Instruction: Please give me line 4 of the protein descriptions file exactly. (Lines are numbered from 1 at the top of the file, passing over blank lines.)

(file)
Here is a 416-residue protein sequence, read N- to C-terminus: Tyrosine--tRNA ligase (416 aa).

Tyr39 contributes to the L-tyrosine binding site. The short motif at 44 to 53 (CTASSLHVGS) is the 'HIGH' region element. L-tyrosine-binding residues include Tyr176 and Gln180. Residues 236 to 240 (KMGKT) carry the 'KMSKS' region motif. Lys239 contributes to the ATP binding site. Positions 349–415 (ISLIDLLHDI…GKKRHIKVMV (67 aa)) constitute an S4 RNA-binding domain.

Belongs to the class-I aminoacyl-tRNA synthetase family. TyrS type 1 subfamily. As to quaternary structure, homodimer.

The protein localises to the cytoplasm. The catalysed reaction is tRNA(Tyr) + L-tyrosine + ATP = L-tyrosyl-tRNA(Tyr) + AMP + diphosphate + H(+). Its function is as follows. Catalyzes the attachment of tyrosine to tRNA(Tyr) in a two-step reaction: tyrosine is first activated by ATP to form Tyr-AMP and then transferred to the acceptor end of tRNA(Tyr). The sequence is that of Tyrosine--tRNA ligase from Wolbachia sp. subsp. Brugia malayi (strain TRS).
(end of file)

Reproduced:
The protein localises to the cytoplasm. The catalysed reaction is tRNA(Tyr) + L-tyrosine + ATP = L-tyrosyl-tRNA(Tyr) + AMP + diphosphate + H(+). Its function is as follows. Catalyzes the attachment of tyrosine to tRNA(Tyr) in a two-step reaction: tyrosine is first activated by ATP to form Tyr-AMP and then transferred to the acceptor end of tRNA(Tyr). The sequence is that of Tyrosine--tRNA ligase from Wolbachia sp. subsp. Brugia malayi (strain TRS).